The Cancer Patient Experience - From Child to Adult (A Victorian Leadership Team Blog)
Cancer can invade our world at any stage of life. It puts a pause on our life’s progress and demands sacrifices we never could’ve imagined. This post shows the perspectives of four cancer patients and where they were in life when they first heard the diagnosis “cancer” slip from their doctor’s mouth. However, it also illustrates which methods were greatly important to them in finding their new ‘normal’ in their post-cancer world.
As a group we have each had different cancer experiences and would like to share what we went through, the age we were at and the things that helped us.
Having had cancer at the young age of 7 I found that distractions were a great thing. Not knowing or having a full understanding of cancer I feel was in my favour at the time, I had people looking out for me. At 7 years old a child is expected to be running around playing in parks, with friends and having a carefree childhood; this was swiped from me; however, I found my ways around this. Playing on my Nintendo DS, messaging family and friends on MSN Messenger and reading books. I remember having a game that I played for hours and hours on end and having my parents or a nurse telling me to put it away and sleep, of course I didn’t listen! Having access to a computer to message my cousins on MSN who were in high school at the time brought a smile to my face.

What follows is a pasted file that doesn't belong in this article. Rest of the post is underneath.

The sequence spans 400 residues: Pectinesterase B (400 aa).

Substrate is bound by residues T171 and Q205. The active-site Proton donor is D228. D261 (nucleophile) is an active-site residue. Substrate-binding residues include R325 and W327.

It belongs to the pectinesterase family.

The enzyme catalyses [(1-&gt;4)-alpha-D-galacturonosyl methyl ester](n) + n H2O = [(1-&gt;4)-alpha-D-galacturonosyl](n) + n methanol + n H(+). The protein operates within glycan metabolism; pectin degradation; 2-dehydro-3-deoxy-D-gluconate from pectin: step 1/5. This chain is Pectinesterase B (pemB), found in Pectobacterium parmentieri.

When I came home from hospital I was able to rest, recover and be in my own space. Seeing friends when they came over to see me, watching movies and just being comfortable at home helped me a lot when I was going through my treatment stages.
Cancer can be something that is concealed, the memories of your past obscured by the hopeful possibilities of the present. Yet, when cancer leaves you with a physical disability, the scars of your past can no longer be kept hidden. I was 14 when my cancer journey began. I was eased into this journey since I was first diagnosed with a non-cancerous mass in my hip. However, after four removals and the continual return of an aggressive tumour, the final diagnosis came back as an osteosarcoma: it was cancer. At 14, I was immersed in sport, playing club netball, inter school basketball, and casual badminton. Not to mention I was headed for high school and wanted to get by hidden amongst the crowd of students; turning up to school in the middle of grade 10 in a wheelchair is not what I had envisioned. I decided then to take up new hobbies: I swapped chemistry for visual art (an outlet I found so mindfully refreshing), I read to my little high schooler’s heart’s content and most of all I found solace in the family and friends that surrounded me. The life I returned to after cancer was scarily different, but there was a light of hope around every year’s corner.
Cancer at 18 is tough. Alongside treatment I faced missing out on a major year in my life and being the only 18-year-old in hospital. One night in hospital, I remember hearing a group of young people out partying, joking around in between clubs/bars. Hearing this, all I wanted to do was be back into my normal life and enjoying being 18.